• bien-pensant
      bien-pensant says:

      Hmmmmm, I suspected there are many people and other agencies that each have have some of the emails in question. It becomes a question of them actually producing what they have.
      Hopefully, this crack in the wall will expand and release a flood of emails.
      Until then, the IRS and the Obama regime are laughing their a**** off. Arrogance!

      How come you can post hot links? I can’t… not since the update.

      • Lynn
        Lynn says:

        On my I Pad it’s easy. Bring up the article, copy it and write your comment here and paste the article.

  5. SeeingRed
    SeeingRed says:

    Steve – I read your post twice, and can’t disagree with your findings. But do want to add that the gubmint, while they can screw up anything, doesn’t do most of their own IT infrastructure support. I don’t know what the current mix is at Treasury, but can almost guarantee that they outsource much/most IT. Alphabet soup contractors – many without credentials other than being 8(a) – have a large chunk of these responsibilities but still report to Agency management (the ones with the lifetime pension).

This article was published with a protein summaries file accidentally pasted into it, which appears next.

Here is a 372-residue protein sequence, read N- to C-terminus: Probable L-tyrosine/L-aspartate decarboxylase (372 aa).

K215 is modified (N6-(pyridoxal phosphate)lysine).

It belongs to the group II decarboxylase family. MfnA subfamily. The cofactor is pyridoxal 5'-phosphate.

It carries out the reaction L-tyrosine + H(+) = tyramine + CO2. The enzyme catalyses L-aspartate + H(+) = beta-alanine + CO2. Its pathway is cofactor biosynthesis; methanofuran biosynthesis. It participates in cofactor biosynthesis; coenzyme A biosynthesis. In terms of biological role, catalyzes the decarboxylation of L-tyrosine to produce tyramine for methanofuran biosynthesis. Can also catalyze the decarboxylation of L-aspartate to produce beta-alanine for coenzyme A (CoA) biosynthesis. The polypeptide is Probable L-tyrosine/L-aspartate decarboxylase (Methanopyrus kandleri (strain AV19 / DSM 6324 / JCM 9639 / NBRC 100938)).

Untangling who is responsible, what tools they use(d) and what the repercussions are for not meeting contract requirements is another story….

  6. jr18895
    jr18895 says:

    The IRS commish says he saw no evidence of wrong doing. Congress correctly pointed out that he did not look at any actual laws to make that determination. But, that is only half of the puzzle. If he can say there was no wrong doing than he must have read the e-mails in question as well. Thus, the e-mails must still exist…

  7. JollyRoger
    JollyRoger says:

    I couldn’t care less about giving these crooks the benefit of a doubt. I’m reading about no refusal blood draws in Oregon which is looked at as a national model by NHTSA, and an uncontrolled influx of undocumented Democrats in the the southwest. They sure can manage to enforce the tax code though!

  8. bien-pensant
    bien-pensant says:

    I
    The IRS collected about $2.52 trillion in FY 2012. Their budget is nearly $2 billion, plus incidentals like bonuses, travel and exorbitant salaries for the top (1%) of its executives.

    No wonder the political appointees are arrogant and corrupt. It’s all about confiscating the most money and sucking up to Obama and the Democrats so that they stay employed after the One relinquishes power.

    Another topic all together: Will he go quietly or will he not…?

    • sammy22
      sammy22 says:

      Could it be that political appointees and career bureaucrats are come in all sorts of party flavors and are not all arrogant and corrupt? Nahhhh!